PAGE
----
UPDATE – NJDOT has informed us that they are no longer accepting applications for this program. We will update this page once we get more detailed information. The Story Map featured in this article is still a useful how-to for implementing bicycle and pedestrian plans.

If you want bike lanes, shared-use paths, and safe places to walk in your community you need a plan. The good news in New Jersey is that the Department of Transportation (NJDOT) offers the Local Bicycle/Pedestrian Planning Assistance Program (LBPPAP) for communities that want to develop plans for bicycle and pedestrian safety projects.

The agency retains consultants with expertise in bicycle and pedestrian planning to work with communities to develop plans that will lead to capital improvements to benefit the non-motorized transportation modes. These studies help to identify a municipality’s most significant pedestrian and bicycle issues and identify ways to fix them. This service is provided at no cost to counties and municipalities that demonstrate a need and desire to undertake planning activities that will lead to capital improvements to benefit the non-motorized transportation modes. The Municipality (or County) is required to apply through the State DOT and pass a resolution of support.

We created this Story Map to help you connect your local officials with the program, and if needed find allies in your community to help you make the case. Since the late 1990’s plans have been created for nearly 100 communities. Your town may already have a plan that is sitting on the shelf. If those plans are reasonably recent (say after 2010) you should convince your community to implement the plan.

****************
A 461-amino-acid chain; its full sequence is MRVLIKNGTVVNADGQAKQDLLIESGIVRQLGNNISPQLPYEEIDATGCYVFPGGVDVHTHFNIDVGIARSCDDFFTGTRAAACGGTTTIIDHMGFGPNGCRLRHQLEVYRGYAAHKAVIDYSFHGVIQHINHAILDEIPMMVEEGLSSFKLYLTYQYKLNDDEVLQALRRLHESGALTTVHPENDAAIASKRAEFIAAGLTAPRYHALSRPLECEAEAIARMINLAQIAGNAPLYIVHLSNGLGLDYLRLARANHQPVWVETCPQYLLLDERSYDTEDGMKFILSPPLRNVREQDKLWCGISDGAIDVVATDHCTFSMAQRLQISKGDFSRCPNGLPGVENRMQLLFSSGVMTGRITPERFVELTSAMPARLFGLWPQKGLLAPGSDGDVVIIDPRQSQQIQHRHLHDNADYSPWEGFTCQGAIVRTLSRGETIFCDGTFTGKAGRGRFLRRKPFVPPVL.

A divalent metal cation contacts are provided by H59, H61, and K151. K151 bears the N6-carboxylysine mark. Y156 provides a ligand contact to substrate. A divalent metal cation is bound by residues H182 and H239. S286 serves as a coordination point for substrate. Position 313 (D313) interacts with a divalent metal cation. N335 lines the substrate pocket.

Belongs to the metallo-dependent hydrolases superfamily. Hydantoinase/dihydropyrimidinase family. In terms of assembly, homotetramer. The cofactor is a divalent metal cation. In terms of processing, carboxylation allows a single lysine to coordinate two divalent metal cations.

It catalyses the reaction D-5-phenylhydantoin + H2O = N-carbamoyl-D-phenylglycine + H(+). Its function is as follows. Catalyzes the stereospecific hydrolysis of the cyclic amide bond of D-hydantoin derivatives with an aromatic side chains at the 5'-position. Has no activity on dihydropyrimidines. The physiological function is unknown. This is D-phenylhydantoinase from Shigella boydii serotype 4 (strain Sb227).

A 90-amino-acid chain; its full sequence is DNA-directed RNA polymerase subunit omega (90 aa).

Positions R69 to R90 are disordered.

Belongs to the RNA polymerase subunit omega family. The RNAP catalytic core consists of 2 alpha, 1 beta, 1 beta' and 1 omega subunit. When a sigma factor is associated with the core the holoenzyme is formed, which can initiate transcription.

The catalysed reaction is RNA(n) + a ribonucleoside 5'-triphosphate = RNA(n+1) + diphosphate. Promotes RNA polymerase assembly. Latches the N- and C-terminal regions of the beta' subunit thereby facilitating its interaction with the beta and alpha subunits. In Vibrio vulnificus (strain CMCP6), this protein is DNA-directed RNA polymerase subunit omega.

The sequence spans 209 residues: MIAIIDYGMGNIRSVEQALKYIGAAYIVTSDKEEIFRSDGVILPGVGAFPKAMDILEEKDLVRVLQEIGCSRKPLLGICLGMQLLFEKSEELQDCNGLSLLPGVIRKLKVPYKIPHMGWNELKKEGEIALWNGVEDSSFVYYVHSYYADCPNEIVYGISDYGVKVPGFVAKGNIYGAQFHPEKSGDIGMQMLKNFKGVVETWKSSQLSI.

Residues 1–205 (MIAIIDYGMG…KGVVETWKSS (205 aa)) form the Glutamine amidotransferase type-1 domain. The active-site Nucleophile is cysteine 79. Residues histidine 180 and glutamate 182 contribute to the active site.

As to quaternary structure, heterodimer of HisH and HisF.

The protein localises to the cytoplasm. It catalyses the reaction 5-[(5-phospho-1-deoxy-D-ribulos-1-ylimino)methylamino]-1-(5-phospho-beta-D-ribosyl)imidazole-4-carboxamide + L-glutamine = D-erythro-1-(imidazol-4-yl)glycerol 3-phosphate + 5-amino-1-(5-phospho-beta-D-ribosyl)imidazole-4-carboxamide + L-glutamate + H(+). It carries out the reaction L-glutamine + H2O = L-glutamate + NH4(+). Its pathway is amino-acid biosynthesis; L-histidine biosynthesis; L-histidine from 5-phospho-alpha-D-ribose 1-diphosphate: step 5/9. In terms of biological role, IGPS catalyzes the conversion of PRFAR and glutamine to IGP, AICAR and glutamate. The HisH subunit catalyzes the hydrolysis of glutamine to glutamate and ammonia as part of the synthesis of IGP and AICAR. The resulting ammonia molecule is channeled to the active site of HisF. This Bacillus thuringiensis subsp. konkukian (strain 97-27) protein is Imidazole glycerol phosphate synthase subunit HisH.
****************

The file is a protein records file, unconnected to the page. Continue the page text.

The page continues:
Once your plans are adopted, getting from the plan to actual paint and concrete is the most difficult part of the process. We offer some examples of communities that have successfully implemented changes with experimental pop-up infrastructure which can show people how streets will look and function when they are installed permanently. If you have any questions about the program you can contact John Boyle, BCGP Research Director (email)


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